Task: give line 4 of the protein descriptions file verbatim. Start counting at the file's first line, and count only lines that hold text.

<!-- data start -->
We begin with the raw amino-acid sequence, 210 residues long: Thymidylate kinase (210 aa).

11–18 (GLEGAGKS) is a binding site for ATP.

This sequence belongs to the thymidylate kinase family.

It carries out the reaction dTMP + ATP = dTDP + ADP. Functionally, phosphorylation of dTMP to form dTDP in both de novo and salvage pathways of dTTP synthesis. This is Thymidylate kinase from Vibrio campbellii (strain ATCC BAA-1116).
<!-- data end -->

It carries out the reaction dTMP + ATP = dTDP + ADP. Functionally, phosphorylation of dTMP to form dTDP in both de novo and salvage pathways of dTTP synthesis. This is Thymidylate kinase from Vibrio campbellii (strain ATCC BAA-1116).